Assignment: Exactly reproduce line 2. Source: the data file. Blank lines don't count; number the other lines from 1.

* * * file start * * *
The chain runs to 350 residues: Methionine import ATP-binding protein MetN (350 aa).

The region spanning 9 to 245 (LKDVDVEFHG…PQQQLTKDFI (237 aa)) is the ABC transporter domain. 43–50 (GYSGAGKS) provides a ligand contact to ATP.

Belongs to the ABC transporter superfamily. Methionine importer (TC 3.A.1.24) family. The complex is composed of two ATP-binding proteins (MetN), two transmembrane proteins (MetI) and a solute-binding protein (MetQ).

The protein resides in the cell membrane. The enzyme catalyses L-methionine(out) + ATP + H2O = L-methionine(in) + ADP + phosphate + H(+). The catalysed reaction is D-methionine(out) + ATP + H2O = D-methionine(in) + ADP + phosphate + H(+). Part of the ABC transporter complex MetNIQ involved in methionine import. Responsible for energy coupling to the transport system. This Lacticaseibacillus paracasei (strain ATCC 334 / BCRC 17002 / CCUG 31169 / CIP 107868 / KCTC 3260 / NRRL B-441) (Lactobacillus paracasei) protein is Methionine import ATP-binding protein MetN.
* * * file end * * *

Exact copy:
The region spanning 9 to 245 (LKDVDVEFHG…PQQQLTKDFI (237 aa)) is the ABC transporter domain. 43–50 (GYSGAGKS) provides a ligand contact to ATP.